Thus each scaleable channel CH1′-CHN′ of tester 60 of FIG. 4 can act either as a single conventional tester channel communicating with a single DUT IO pin or as two conventional tester channels communicating with two DUT IO pins.

The hardware resources (devices 88A-88D, 90A, 90B, 92A-92D) of the channel that generate the timing signals and decode the data from the pattern generator 66 to tell the DUT interface circuits what to do during each test cycle, can initiate up to M=4 test activities per test cycle specified by the data from pattern generator 66. The decoding instructions computer 68 supplies to bus interface circuit 79 conveying format and timing control data to be written into RAMs 90A, 90B and 92A-92D allocate the hardware resources so that they signal only those of the DUT interface circuits that are currently connected to DUT IO pins to carry out test activities cycle specified by the FSET, TSET and D1 data from the pattern generator. When it acts as a single tester channel connected to a single DUT IO pin, a scaleable channel can carry out up to four activities (test signal state changes and or COMP signal sampling events) per test cycle at that DUT IO pin. When it acts as two DUT IO channels connected to two DUT IO pins, any channel CH1′-CHN′ can carry out up to two activities per test cycle at each of those two DUT IO pins.

Four Pin Scaleable Channel Tester

FIG. 7 illustrates a tester 110 in accordance with an alternative embodiment of the invention that is generally similar to tester 60 of FIG. 4 except that it includes a set of scaleable channels CH1′-CHN′, each of which is capable of communicating with up to four DUT IO pins. The enable RAM 112 of tester 110 is also larger than the enable RAM 70 of tester 60 because it must provide four-bit (rather than two-bit) enable signals E1-EN to scaleable channels CH1′-CHN′.

FIG. 8 illustrates scaleable channel CH1′ of FIG. 7; scaleable channels CH2′-CHN′ are similar. Scaleable channel CH1′ of FIG. 8 uses four DUT interface circuits to communicate with up to four DUT IO pins. Each DUT interface includes a corresponding one of drivers 112A-112D, receivers 114A-114D, formatters 116A-116D and fail logic circuits 122A-122D.

Formatter 116A and fail logic circuit 122A receive all four timing signals TS1-TS4 so that when scaleable channel CH1′ is connected to only a single DUT IO pin driver 112A can supply a test signal having up to four state changes per test cycle and fail logic circuit can sample the COMP signal output of receiver 114A up to four times per test cycle.

Formatter 116B and fail logic circuit 122B receive timing signals TS3 and TS4. When scaleable channel CH1′ is connected to two DUT IO pins, drivers 122A and 122B and receivers 114A and 114B communicate with the two pins. Timing signals TS1 and TS2 can initiate up to two test activities at one of the DUT IO pins and timing signals TS3 and TS4 can initiate up to two test activities at the other of the two pins.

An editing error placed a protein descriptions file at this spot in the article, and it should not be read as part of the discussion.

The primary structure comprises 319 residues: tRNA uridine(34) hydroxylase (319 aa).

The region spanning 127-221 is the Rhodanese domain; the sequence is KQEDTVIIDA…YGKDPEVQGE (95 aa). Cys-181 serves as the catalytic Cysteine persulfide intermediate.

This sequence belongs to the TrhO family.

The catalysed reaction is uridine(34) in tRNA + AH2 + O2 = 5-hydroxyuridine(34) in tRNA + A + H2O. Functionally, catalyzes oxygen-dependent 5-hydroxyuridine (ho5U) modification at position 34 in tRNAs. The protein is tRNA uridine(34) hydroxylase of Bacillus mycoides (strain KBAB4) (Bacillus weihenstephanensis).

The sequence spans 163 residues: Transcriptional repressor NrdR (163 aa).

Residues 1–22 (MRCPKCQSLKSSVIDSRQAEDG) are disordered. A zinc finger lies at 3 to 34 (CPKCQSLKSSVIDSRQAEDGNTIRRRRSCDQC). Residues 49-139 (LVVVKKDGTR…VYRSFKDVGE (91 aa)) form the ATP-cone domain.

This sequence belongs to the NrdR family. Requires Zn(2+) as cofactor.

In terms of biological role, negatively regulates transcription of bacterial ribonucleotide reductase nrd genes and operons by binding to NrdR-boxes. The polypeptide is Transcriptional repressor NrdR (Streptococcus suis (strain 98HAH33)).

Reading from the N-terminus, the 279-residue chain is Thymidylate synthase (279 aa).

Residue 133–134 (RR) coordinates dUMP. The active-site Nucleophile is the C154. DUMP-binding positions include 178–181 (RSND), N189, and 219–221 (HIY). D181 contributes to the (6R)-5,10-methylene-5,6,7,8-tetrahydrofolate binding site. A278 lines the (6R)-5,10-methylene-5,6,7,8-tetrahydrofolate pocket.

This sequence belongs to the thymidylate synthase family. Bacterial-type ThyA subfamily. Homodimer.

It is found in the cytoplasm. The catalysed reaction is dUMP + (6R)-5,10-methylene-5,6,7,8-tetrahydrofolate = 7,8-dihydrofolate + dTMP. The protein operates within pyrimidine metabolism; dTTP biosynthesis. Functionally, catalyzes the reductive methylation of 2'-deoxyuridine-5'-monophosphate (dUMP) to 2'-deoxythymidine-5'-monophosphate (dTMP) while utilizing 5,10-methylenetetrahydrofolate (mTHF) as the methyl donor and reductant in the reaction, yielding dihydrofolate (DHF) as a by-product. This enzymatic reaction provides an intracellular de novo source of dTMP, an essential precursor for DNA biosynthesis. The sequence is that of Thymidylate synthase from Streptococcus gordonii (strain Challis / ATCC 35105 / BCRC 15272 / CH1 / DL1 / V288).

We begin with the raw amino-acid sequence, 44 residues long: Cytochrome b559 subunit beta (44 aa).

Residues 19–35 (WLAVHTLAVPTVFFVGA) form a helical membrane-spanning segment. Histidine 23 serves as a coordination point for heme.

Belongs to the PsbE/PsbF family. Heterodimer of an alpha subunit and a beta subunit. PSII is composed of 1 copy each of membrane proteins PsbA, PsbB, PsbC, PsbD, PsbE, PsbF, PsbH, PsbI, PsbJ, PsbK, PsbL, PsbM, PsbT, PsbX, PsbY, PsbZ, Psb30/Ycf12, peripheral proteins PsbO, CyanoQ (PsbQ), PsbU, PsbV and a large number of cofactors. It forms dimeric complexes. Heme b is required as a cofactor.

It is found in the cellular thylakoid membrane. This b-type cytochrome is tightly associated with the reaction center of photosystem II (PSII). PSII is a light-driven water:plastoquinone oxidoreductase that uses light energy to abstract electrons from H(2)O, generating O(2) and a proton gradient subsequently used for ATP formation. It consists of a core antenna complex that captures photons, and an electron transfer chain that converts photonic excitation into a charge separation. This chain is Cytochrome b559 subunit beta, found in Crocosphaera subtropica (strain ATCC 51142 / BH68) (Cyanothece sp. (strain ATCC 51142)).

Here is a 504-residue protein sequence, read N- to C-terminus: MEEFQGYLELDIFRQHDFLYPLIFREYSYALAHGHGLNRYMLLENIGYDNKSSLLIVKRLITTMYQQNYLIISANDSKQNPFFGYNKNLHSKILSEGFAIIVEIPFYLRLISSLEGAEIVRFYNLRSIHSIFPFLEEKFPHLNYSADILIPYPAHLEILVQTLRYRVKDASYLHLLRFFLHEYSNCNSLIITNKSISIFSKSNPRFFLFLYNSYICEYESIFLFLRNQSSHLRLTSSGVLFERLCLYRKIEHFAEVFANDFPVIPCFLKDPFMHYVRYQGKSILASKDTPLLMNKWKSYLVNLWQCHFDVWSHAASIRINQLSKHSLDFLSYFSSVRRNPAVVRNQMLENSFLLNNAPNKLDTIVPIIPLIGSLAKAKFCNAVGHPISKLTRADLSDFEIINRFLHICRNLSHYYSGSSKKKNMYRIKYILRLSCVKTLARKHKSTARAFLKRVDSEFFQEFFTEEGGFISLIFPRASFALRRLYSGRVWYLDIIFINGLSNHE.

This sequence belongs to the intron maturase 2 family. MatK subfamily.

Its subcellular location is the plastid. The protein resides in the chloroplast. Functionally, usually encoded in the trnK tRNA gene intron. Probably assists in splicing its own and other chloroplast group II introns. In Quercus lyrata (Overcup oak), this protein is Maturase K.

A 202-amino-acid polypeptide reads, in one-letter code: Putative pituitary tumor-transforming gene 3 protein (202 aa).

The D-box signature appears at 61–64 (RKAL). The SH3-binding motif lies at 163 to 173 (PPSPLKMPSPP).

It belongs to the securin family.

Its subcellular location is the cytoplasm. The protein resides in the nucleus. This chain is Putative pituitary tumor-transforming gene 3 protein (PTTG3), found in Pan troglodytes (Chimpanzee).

Fail logic circuit 122C and formatter 116C receive only timing signal TS2 while fail logic circuit 122D and formatter 122D receive only timing signal TS4. When channel CH1′ is connected to four DUT IO pins, timing signal TS1 can initiate up to one event per test cycle at the DUT IO pin connected to driver 112A and receiver 114A, timing signal TS2 can initiate up to one event per test cycle at the DUT IO pin connected to driver 112C and receiver 114C, timing signal TS3 can initiate up to one event per test cycle at the DUT IO pin connected to driver 112B and receiver 114B, and timing signal TS4 can initiate up to one event per test cycle at the DUT IO pin connected to driver 112D and receiver 114D.

Channel CH1′ includes a set of four FSET RAMS 124A-124B for decoding the FSET data to produce separate format control data FA-FD for each of the four DUT interface circuits and a set of four TSET RAMS 132A-132D for decoding the TSET data to provide separate timing control data to timing vernier circuits 134A-134D. Each of FSET RAMs 124A-124D and each of TSET RAMs 132A-132D corresponds to a separate one of the four EN1 signals. Computer 130 of FIG. 7 can supply decoding data concurrently to the bus interface circuit 132 of every scaleable channel CH1′-CHN′, and that decoding data can include format control data to be written into one or more of FSET RAMs 124A-124D or timing control data to be written into one or more of TSET RAMS 132A-132D, along with information indicating the RAM address to which the data is to be written. When computer 130 wants to write decoding data to one of RAMs 124A-124D or 132A-132D, it asserts the corresponding EN1 signal when it sends the decoding data to bus interface circuit 132. Bus interface circuit 132 then writes the timing or format control data included in the decoding data into the indicated address of the TSET or FSET RAM. When more than one of enable signal E1 are asserted, bus interface 132 writes the format control data into corresponding addresses of all RAMs corresponding to the asserted enable signals.